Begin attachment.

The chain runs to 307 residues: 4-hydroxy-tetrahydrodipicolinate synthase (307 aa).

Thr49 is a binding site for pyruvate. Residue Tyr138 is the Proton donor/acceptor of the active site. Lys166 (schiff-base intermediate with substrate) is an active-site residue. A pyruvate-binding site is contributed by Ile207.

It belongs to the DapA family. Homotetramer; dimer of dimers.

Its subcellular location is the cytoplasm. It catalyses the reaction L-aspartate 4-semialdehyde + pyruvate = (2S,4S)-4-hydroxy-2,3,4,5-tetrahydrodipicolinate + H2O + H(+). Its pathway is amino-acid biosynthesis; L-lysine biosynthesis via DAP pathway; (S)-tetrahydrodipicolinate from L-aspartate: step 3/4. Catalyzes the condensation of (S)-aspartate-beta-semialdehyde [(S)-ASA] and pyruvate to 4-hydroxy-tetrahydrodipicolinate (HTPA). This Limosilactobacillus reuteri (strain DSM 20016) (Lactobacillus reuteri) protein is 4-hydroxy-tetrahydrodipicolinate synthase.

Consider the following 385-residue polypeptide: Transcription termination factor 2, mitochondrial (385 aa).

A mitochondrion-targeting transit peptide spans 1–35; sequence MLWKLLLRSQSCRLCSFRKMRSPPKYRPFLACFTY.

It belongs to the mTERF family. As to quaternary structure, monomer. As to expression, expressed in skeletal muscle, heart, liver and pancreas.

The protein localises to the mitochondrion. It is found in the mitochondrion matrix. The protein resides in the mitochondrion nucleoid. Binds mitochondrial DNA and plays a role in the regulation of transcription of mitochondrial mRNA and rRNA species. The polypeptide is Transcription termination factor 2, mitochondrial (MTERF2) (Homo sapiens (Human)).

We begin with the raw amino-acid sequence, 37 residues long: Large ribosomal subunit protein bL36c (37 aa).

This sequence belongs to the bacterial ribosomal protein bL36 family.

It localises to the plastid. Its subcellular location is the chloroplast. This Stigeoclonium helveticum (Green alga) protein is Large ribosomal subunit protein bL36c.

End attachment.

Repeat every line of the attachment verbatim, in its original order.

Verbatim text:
The chain runs to 307 residues: 4-hydroxy-tetrahydrodipicolinate synthase (307 aa).

Thr49 is a binding site for pyruvate. Residue Tyr138 is the Proton donor/acceptor of the active site. Lys166 (schiff-base intermediate with substrate) is an active-site residue. A pyruvate-binding site is contributed by Ile207.

It belongs to the DapA family. Homotetramer; dimer of dimers.

Its subcellular location is the cytoplasm. It catalyses the reaction L-aspartate 4-semialdehyde + pyruvate = (2S,4S)-4-hydroxy-2,3,4,5-tetrahydrodipicolinate + H2O + H(+). Its pathway is amino-acid biosynthesis; L-lysine biosynthesis via DAP pathway; (S)-tetrahydrodipicolinate from L-aspartate: step 3/4. Catalyzes the condensation of (S)-aspartate-beta-semialdehyde [(S)-ASA] and pyruvate to 4-hydroxy-tetrahydrodipicolinate (HTPA). This Limosilactobacillus reuteri (strain DSM 20016) (Lactobacillus reuteri) protein is 4-hydroxy-tetrahydrodipicolinate synthase.

Consider the following 385-residue polypeptide: Transcription termination factor 2, mitochondrial (385 aa).

A mitochondrion-targeting transit peptide spans 1–35; sequence MLWKLLLRSQSCRLCSFRKMRSPPKYRPFLACFTY.

It belongs to the mTERF family. As to quaternary structure, monomer. As to expression, expressed in skeletal muscle, heart, liver and pancreas.

The protein localises to the mitochondrion. It is found in the mitochondrion matrix. The protein resides in the mitochondrion nucleoid. Binds mitochondrial DNA and plays a role in the regulation of transcription of mitochondrial mRNA and rRNA species. The polypeptide is Transcription termination factor 2, mitochondrial (MTERF2) (Homo sapiens (Human)).

We begin with the raw amino-acid sequence, 37 residues long: Large ribosomal subunit protein bL36c (37 aa).

This sequence belongs to the bacterial ribosomal protein bL36 family.

It localises to the plastid. Its subcellular location is the chloroplast. This Stigeoclonium helveticum (Green alga) protein is Large ribosomal subunit protein bL36c.